Straight and loose, with a waistline at the hips and a hem anywhere from the calf to the knee, flapper dresses define the 1920s almost more than any other image. While the distinct look itself has never wholly come back, aspects of it can still be felt in current trends.
History of Flapper Dresses
The flapper dress as popularized in media images from the 1920s and ready-made costumes was actually only in vogue from 1926 through 1929. In 1918, after World War I, hemlines rose above the ankle. Many were shocked, but women had taken a lot of traditionally male jobs during the war (this would later be repeated on a much larger scale during WWII) and the suffrage movement was gaining momentum and it was time for fashion to be liberated. Until 1924, hems hovered at about calf length, although waists had decidedly dropped.
Hemlines rose in 1925, and it was in 1926 that you could actually see some knee, although this was usually only when a skirt caught the breeze while walking, or when dancing. Wild dances like the Charleston demanded freedom of movement and the dresses accommodated that need. More than that, women wanted to free themselves of restrictive corsets and fussy fashions. Young, unmarried women in particular reveled in their newfound freedoms to enjoy activities healthy and not and live more widely in the world without fear of condemnation. The flapper dress both allowed and personified this mindset.
The Classic Flapper Dress
Any time of year, a flapper dress left the arms bare - cardigans or jackets were worn when it was chilly. The dresses were cut straight and loose and deemphasized the female form. Coupled with bobbed hair and the freedom to smoke, flappers successfully adopted a mannish look. The silhouette was simple and gave flappers something of an equal playing field with men. That said, the look was more naked than it had ever been historically. No one had seen so much skin, what with the bare arms and the short dresses. Stockings, which had always been black, were now beige, adding to the illusion of nudity.
During the day, dresses and outfits were influenced by the designs of Coco Chanel, who was interested in clothes that were comfortable and easy to wear. She preferred neutral colors like cream, navy and black and jersey fabrics. For cocktails, she devised the original Little Black Dress - very simple, but wholly elegant.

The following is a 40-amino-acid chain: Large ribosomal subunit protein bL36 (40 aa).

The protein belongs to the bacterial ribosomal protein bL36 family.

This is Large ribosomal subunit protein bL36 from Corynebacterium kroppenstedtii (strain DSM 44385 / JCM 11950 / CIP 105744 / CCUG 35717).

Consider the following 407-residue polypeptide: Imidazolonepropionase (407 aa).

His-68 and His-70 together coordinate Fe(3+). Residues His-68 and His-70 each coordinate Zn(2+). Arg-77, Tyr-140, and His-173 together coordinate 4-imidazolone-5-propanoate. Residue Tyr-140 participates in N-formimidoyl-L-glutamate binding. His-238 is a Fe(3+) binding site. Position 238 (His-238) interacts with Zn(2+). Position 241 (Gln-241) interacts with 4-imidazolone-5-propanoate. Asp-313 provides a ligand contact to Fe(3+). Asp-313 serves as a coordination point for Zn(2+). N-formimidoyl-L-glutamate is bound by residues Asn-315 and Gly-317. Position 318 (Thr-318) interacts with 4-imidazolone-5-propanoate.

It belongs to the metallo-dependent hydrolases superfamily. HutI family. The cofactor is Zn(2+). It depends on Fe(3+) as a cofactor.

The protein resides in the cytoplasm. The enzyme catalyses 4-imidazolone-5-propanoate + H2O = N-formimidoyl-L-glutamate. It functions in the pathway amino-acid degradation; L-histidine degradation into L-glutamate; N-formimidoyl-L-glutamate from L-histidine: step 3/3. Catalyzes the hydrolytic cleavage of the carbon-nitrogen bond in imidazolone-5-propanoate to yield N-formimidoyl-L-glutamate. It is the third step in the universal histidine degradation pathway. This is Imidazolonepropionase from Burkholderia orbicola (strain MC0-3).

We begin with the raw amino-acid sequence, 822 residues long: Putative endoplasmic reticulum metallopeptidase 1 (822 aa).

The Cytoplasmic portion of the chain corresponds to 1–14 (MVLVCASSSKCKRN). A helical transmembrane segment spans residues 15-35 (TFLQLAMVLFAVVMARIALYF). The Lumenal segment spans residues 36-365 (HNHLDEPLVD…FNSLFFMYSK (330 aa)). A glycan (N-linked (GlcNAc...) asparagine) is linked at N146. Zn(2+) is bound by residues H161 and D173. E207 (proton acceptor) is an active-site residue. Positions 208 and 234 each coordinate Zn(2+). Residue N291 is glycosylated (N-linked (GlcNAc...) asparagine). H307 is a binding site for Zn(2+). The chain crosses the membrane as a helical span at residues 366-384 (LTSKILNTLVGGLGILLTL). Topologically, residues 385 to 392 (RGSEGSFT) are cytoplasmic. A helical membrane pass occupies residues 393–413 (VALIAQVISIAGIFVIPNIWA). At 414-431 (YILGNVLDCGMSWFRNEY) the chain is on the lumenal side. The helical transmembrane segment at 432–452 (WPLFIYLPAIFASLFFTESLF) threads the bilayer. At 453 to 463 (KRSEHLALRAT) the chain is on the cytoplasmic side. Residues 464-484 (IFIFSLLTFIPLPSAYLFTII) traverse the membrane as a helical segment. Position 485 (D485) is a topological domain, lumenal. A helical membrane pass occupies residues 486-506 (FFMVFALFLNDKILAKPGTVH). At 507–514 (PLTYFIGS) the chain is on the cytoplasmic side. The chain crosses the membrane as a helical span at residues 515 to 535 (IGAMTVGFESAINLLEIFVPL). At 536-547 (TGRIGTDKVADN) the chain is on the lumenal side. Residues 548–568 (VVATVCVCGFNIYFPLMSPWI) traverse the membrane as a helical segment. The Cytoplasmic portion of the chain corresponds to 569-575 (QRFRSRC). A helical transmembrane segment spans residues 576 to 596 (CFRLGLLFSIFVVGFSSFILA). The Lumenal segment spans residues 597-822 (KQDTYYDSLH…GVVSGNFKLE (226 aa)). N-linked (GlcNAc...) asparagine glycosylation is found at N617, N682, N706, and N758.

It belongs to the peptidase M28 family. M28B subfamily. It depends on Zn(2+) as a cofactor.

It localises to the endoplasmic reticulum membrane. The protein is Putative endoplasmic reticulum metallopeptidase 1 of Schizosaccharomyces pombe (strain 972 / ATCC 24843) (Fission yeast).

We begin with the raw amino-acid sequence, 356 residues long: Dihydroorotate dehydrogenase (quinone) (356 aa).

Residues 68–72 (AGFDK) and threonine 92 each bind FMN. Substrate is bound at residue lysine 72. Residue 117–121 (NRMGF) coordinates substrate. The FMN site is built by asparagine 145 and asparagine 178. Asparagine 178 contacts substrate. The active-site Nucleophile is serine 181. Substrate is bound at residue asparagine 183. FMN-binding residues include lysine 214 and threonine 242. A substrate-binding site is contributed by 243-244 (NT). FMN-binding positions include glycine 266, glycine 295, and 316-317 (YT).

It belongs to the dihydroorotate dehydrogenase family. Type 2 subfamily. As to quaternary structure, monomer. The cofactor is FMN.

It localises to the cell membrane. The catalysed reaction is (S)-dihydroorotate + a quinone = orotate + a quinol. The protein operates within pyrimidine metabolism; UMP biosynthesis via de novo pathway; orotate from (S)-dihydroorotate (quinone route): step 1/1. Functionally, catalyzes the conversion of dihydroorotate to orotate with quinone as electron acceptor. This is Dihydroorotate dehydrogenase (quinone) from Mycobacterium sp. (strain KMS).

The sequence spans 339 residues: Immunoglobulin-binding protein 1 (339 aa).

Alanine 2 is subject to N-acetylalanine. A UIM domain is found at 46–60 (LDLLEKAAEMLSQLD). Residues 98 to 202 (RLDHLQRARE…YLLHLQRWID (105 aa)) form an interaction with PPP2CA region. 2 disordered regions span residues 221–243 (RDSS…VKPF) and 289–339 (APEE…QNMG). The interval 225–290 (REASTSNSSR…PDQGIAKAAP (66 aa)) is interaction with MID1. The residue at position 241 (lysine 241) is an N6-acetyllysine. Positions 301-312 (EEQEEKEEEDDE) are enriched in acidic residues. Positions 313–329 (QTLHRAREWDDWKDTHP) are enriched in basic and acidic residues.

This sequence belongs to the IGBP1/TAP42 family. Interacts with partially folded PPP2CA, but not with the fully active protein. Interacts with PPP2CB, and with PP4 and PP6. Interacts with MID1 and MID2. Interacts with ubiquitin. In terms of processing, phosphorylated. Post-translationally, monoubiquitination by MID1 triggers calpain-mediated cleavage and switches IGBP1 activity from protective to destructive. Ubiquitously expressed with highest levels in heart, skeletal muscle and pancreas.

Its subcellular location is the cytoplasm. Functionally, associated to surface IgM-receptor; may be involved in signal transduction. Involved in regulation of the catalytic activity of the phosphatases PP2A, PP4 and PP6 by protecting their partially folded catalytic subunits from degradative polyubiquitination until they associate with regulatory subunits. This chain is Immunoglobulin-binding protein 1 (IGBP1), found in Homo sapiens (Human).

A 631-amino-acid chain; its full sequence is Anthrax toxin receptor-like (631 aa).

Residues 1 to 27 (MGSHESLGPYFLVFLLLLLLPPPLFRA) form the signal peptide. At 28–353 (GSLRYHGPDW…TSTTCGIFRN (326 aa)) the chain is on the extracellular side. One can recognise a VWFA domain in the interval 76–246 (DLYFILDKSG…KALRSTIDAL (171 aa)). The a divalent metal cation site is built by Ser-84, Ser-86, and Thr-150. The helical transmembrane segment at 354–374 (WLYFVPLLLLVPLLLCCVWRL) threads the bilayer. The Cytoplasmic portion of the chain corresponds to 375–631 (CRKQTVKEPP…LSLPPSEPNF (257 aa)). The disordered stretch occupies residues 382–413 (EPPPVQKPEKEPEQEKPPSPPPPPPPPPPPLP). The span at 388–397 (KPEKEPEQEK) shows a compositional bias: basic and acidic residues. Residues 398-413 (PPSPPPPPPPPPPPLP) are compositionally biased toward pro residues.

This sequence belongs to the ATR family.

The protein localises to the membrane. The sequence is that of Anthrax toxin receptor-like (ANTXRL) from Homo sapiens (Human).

Most flapper evening wear, although still cut simply, was made from a more expensive fabric and featured bold designs. Clothes and jewelry echoed the Art Deco style that was so prevalent in architecture and design. Geometric motifs, often created via sequins, adorned many evening dresses. Beads were another very popular addition to an evening dress. Not only were they stitched into the dress itself, loose strings of beads were often attached to the waist or even the shoulder, so that they would fly about when dancing the exuberant dances. Although many modern costumes feature fringed skirts, traditional dresses would only have had fringe as an overlay.
Buying Flapper Dresses
Although many vintage shops will occasionally have a genuine flapper dress in good condition, a buyer should proceed with caution. Most of the dresses are too delicate for wear, especially if they are beaded, because the fabric around the beads will have weakened over the decades. Someone interested in a flapper dress is best off getting a pattern and making their own dress, or looking into vintage reproduction wear.
The Lasting Influence of the Flapper
Although the flapper look only lasted a few years, its reverberations are still felt. These dresses forced an end to the traditional corset and women never wore such excessively constrictive undergarments again. Fashion in the 1950s saw a return to some fuss, but the desire for comfort and practicality was never far off. Most of all, the flapper was a strong, independent woman, and she set the standard for modernity and feminism to come.